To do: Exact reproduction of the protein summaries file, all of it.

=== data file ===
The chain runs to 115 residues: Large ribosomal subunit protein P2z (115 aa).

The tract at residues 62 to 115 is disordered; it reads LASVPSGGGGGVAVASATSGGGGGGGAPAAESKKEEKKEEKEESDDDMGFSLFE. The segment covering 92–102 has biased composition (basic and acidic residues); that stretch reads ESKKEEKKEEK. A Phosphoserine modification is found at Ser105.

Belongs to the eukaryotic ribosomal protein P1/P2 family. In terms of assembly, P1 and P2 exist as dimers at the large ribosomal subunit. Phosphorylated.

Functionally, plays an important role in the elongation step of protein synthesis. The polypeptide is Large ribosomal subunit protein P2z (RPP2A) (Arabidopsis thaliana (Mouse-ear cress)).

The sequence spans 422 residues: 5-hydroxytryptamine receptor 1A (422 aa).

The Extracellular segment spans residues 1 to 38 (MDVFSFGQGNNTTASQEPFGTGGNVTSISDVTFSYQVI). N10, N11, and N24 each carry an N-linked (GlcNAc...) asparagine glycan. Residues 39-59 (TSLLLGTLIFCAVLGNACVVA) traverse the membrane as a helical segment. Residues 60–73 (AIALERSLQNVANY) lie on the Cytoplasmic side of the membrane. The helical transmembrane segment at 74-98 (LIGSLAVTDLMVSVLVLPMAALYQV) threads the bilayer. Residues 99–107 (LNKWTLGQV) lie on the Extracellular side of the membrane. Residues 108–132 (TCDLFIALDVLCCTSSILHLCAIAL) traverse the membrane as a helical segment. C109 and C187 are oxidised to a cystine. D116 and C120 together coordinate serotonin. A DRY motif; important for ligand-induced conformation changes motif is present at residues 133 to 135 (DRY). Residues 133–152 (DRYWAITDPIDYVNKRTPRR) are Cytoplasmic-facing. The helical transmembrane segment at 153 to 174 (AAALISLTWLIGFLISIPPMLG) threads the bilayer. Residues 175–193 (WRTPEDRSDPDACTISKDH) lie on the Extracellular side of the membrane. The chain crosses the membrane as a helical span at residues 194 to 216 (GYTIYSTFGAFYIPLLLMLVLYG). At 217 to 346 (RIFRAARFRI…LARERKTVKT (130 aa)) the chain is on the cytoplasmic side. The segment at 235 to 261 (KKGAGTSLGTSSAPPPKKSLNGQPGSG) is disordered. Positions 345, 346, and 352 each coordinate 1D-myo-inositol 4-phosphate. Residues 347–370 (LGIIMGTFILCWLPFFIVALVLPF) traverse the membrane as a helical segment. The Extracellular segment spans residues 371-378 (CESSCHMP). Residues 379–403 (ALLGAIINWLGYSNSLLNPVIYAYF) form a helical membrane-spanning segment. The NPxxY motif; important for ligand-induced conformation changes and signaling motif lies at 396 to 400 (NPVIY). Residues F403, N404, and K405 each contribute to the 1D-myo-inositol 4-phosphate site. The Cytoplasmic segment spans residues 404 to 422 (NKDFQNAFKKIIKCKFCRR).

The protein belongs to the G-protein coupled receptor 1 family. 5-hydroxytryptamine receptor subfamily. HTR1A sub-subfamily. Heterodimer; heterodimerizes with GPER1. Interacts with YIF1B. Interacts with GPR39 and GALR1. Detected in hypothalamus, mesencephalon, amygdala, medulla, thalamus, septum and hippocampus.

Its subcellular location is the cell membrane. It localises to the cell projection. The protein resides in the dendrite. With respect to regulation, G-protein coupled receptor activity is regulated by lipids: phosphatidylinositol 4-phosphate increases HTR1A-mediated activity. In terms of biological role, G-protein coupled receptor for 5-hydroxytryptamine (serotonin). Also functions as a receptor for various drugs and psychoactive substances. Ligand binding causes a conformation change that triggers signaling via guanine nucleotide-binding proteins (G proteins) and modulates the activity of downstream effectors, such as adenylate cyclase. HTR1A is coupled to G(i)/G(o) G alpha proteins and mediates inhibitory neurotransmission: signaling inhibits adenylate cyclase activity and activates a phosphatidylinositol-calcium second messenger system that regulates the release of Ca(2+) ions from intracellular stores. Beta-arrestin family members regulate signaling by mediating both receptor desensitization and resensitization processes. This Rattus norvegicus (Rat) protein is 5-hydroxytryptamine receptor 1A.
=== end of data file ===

The chain runs to 115 residues: Large ribosomal subunit protein P2z (115 aa).

The tract at residues 62 to 115 is disordered; it reads LASVPSGGGGGVAVASATSGGGGGGGAPAAESKKEEKKEEKEESDDDMGFSLFE. The segment covering 92–102 has biased composition (basic and acidic residues); that stretch reads ESKKEEKKEEK. A Phosphoserine modification is found at Ser105.

Belongs to the eukaryotic ribosomal protein P1/P2 family. In terms of assembly, P1 and P2 exist as dimers at the large ribosomal subunit. Phosphorylated.

Functionally, plays an important role in the elongation step of protein synthesis. The polypeptide is Large ribosomal subunit protein P2z (RPP2A) (Arabidopsis thaliana (Mouse-ear cress)).

The sequence spans 422 residues: 5-hydroxytryptamine receptor 1A (422 aa).

The Extracellular segment spans residues 1 to 38 (MDVFSFGQGNNTTASQEPFGTGGNVTSISDVTFSYQVI). N10, N11, and N24 each carry an N-linked (GlcNAc...) asparagine glycan. Residues 39-59 (TSLLLGTLIFCAVLGNACVVA) traverse the membrane as a helical segment. Residues 60–73 (AIALERSLQNVANY) lie on the Cytoplasmic side of the membrane. The helical transmembrane segment at 74-98 (LIGSLAVTDLMVSVLVLPMAALYQV) threads the bilayer. Residues 99–107 (LNKWTLGQV) lie on the Extracellular side of the membrane. Residues 108–132 (TCDLFIALDVLCCTSSILHLCAIAL) traverse the membrane as a helical segment. C109 and C187 are oxidised to a cystine. D116 and C120 together coordinate serotonin. A DRY motif; important for ligand-induced conformation changes motif is present at residues 133 to 135 (DRY). Residues 133–152 (DRYWAITDPIDYVNKRTPRR) are Cytoplasmic-facing. The helical transmembrane segment at 153 to 174 (AAALISLTWLIGFLISIPPMLG) threads the bilayer. Residues 175–193 (WRTPEDRSDPDACTISKDH) lie on the Extracellular side of the membrane. The chain crosses the membrane as a helical span at residues 194 to 216 (GYTIYSTFGAFYIPLLLMLVLYG). At 217 to 346 (RIFRAARFRI…LARERKTVKT (130 aa)) the chain is on the cytoplasmic side. The segment at 235 to 261 (KKGAGTSLGTSSAPPPKKSLNGQPGSG) is disordered. Positions 345, 346, and 352 each coordinate 1D-myo-inositol 4-phosphate. Residues 347–370 (LGIIMGTFILCWLPFFIVALVLPF) traverse the membrane as a helical segment. The Extracellular segment spans residues 371-378 (CESSCHMP). Residues 379–403 (ALLGAIINWLGYSNSLLNPVIYAYF) form a helical membrane-spanning segment. The NPxxY motif; important for ligand-induced conformation changes and signaling motif lies at 396 to 400 (NPVIY). Residues F403, N404, and K405 each contribute to the 1D-myo-inositol 4-phosphate site. The Cytoplasmic segment spans residues 404 to 422 (NKDFQNAFKKIIKCKFCRR).

The protein belongs to the G-protein coupled receptor 1 family. 5-hydroxytryptamine receptor subfamily. HTR1A sub-subfamily. Heterodimer; heterodimerizes with GPER1. Interacts with YIF1B. Interacts with GPR39 and GALR1. Detected in hypothalamus, mesencephalon, amygdala, medulla, thalamus, septum and hippocampus.

Its subcellular location is the cell membrane. It localises to the cell projection. The protein resides in the dendrite. With respect to regulation, G-protein coupled receptor activity is regulated by lipids: phosphatidylinositol 4-phosphate increases HTR1A-mediated activity. In terms of biological role, G-protein coupled receptor for 5-hydroxytryptamine (serotonin). Also functions as a receptor for various drugs and psychoactive substances. Ligand binding causes a conformation change that triggers signaling via guanine nucleotide-binding proteins (G proteins) and modulates the activity of downstream effectors, such as adenylate cyclase. HTR1A is coupled to G(i)/G(o) G alpha proteins and mediates inhibitory neurotransmission: signaling inhibits adenylate cyclase activity and activates a phosphatidylinositol-calcium second messenger system that regulates the release of Ca(2+) ions from intracellular stores. Beta-arrestin family members regulate signaling by mediating both receptor desensitization and resensitization processes. This Rattus norvegicus (Rat) protein is 5-hydroxytryptamine receptor 1A.